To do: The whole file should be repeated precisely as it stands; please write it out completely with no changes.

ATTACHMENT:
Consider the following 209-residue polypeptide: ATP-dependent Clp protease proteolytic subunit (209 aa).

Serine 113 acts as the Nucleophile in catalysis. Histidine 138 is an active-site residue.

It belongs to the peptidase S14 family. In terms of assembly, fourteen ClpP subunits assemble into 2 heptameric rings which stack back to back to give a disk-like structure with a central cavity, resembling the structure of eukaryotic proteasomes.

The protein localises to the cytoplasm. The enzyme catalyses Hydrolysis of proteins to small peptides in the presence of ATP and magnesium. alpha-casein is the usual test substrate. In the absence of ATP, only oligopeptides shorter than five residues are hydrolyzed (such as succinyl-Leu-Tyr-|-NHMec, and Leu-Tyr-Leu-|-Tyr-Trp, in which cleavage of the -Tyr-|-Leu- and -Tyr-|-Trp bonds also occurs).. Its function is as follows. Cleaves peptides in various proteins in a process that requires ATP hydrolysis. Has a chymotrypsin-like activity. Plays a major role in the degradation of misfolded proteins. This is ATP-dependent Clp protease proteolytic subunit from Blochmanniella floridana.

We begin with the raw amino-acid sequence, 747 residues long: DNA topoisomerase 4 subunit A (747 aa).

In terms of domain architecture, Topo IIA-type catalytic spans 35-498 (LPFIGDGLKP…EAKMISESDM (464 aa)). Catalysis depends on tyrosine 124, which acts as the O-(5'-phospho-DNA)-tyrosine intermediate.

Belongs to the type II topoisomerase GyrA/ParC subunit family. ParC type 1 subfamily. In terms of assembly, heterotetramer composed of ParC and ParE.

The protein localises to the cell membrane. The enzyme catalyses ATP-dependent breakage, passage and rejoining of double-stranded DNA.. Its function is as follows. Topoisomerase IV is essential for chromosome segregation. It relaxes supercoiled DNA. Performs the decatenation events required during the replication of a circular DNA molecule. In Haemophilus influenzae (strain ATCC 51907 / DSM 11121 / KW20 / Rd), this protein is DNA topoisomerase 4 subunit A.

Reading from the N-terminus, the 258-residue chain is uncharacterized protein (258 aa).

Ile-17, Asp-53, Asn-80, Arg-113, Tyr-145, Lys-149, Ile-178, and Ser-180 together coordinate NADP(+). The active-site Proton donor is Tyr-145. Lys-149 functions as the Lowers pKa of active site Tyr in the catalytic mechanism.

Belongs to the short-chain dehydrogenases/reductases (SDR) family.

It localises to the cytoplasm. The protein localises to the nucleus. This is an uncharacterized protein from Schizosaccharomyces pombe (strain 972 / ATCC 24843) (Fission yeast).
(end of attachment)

Consider the following 209-residue polypeptide: ATP-dependent Clp protease proteolytic subunit (209 aa).

Serine 113 acts as the Nucleophile in catalysis. Histidine 138 is an active-site residue.

It belongs to the peptidase S14 family. In terms of assembly, fourteen ClpP subunits assemble into 2 heptameric rings which stack back to back to give a disk-like structure with a central cavity, resembling the structure of eukaryotic proteasomes.

The protein localises to the cytoplasm. The enzyme catalyses Hydrolysis of proteins to small peptides in the presence of ATP and magnesium. alpha-casein is the usual test substrate. In the absence of ATP, only oligopeptides shorter than five residues are hydrolyzed (such as succinyl-Leu-Tyr-|-NHMec, and Leu-Tyr-Leu-|-Tyr-Trp, in which cleavage of the -Tyr-|-Leu- and -Tyr-|-Trp bonds also occurs).. Its function is as follows. Cleaves peptides in various proteins in a process that requires ATP hydrolysis. Has a chymotrypsin-like activity. Plays a major role in the degradation of misfolded proteins. This is ATP-dependent Clp protease proteolytic subunit from Blochmanniella floridana.

We begin with the raw amino-acid sequence, 747 residues long: DNA topoisomerase 4 subunit A (747 aa).

In terms of domain architecture, Topo IIA-type catalytic spans 35-498 (LPFIGDGLKP…EAKMISESDM (464 aa)). Catalysis depends on tyrosine 124, which acts as the O-(5'-phospho-DNA)-tyrosine intermediate.

Belongs to the type II topoisomerase GyrA/ParC subunit family. ParC type 1 subfamily. In terms of assembly, heterotetramer composed of ParC and ParE.

The protein localises to the cell membrane. The enzyme catalyses ATP-dependent breakage, passage and rejoining of double-stranded DNA.. Its function is as follows. Topoisomerase IV is essential for chromosome segregation. It relaxes supercoiled DNA. Performs the decatenation events required during the replication of a circular DNA molecule. In Haemophilus influenzae (strain ATCC 51907 / DSM 11121 / KW20 / Rd), this protein is DNA topoisomerase 4 subunit A.

Reading from the N-terminus, the 258-residue chain is uncharacterized protein (258 aa).

Ile-17, Asp-53, Asn-80, Arg-113, Tyr-145, Lys-149, Ile-178, and Ser-180 together coordinate NADP(+). The active-site Proton donor is Tyr-145. Lys-149 functions as the Lowers pKa of active site Tyr in the catalytic mechanism.

Belongs to the short-chain dehydrogenases/reductases (SDR) family.

It localises to the cytoplasm. The protein localises to the nucleus. This is an uncharacterized protein from Schizosaccharomyces pombe (strain 972 / ATCC 24843) (Fission yeast).